New software and services weren’t the only introductions made by Apple throughout Monday’s keynote. During the two-hour event, the Cupertino, Calif. company also introduced its audience to Craig Federighi, senior vice president of Software Engineering and Apple’s “rising star,” according to The Wall Street Journal.
Indeed, while Apple CEO Tim Cook introduced and concluded the event, with marketing head Phil Schiller also making an appearance, a large bulk of WWDC 2013′s keynote was allotted to Federighi, who discussed OS X Mavericks and iOS 7. What’s more, Federighi appeared to make the transition from his “behind the scenes” role to the keynote spotlight with ease, joking with the crowd while on stage, and introducing Apple’s new products with both excitement and charisma.
As such, The Wall Street Journal offers an in-deepth piece on Federighi, in which it is claimed that “a new frontman for Apple is emerging.”
After joining the company in 1997 with Apple’s acquisition of NeXT, Federighi left soon after but was recruited back in 2009. The 44-year-old engineer then assumed his present role in October 2012 after chief executive officer Tim Cook fired Scott Forstall. “Scott and Craig are incredibly bright but Craig is more compatible with Tim,” a person familiar with both men told the publication.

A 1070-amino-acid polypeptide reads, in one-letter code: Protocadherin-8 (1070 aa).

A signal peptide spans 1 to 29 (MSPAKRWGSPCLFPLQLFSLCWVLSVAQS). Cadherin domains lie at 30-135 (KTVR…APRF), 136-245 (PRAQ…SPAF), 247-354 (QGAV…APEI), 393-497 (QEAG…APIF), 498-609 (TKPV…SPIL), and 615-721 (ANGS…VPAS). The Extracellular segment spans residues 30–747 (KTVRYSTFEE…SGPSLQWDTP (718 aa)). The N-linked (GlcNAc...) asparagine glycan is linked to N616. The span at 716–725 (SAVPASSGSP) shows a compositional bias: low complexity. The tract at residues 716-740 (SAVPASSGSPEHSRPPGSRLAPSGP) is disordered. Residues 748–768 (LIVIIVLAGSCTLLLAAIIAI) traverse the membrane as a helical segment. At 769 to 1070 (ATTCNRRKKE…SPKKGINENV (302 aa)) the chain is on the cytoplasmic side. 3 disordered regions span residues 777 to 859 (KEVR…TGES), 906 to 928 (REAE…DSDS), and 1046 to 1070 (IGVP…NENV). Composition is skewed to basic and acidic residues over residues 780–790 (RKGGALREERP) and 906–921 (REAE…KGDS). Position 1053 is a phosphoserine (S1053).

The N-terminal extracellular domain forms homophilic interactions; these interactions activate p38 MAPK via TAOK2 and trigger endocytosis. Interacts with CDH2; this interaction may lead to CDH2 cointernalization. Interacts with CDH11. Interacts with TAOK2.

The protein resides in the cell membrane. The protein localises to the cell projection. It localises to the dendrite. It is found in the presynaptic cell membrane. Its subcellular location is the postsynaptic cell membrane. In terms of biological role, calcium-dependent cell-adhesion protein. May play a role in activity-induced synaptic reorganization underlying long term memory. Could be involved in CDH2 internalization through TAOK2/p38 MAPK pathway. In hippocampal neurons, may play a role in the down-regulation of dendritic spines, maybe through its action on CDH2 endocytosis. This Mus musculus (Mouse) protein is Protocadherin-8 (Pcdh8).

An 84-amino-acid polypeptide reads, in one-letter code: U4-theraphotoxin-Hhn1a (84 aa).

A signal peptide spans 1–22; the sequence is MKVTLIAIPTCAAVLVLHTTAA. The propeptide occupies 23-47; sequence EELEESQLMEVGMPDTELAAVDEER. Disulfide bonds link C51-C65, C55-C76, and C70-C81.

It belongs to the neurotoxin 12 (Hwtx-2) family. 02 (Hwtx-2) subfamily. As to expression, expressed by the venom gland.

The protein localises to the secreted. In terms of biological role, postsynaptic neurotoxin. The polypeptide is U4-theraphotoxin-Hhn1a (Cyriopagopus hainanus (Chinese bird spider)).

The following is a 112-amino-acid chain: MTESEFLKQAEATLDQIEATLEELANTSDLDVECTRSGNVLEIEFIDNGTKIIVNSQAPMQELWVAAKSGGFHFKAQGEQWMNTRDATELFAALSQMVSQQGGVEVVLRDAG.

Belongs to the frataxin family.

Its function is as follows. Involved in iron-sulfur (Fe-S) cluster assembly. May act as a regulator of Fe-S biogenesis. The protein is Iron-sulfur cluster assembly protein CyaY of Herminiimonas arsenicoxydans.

The Wall Street Journal continues:
Dressed in jeans and a blue button down, he strolled across the Moscone Center stage in San Francisco showing off everything from new ways to use multiple screens with a Mac to upgrades to the Safari Web browser.
Mr. Federighi appeared at ease responding to the audience and paused to say he, too, liked certain features when they cheered.
He also took aim at the old iOS designs Apple is ditching, including an oft-maligned “Game Center’ app with a backdrop that resembles a felt-covered poker table. “We completely ran out of green felt and wood,” he said, in describing the updated look, which is sparser and has a white backdrop.
Earlier, in explaining the rationale for switching the nomenclature of Apple’s new Mac OS X software to California themes from cats, he said: “We do not want to be the first software release in history to be delayed by a lack of cats.”
Developers said they were impressed with the performance.
Apple offered a reinvention of its software (and, commentators claim, itself) during Monday’s keynote, and it would appear that one prominent face of this “new Apple” is indeed going to be Federighi’s. We’ll keep you updated with further news on the executive as we receive it.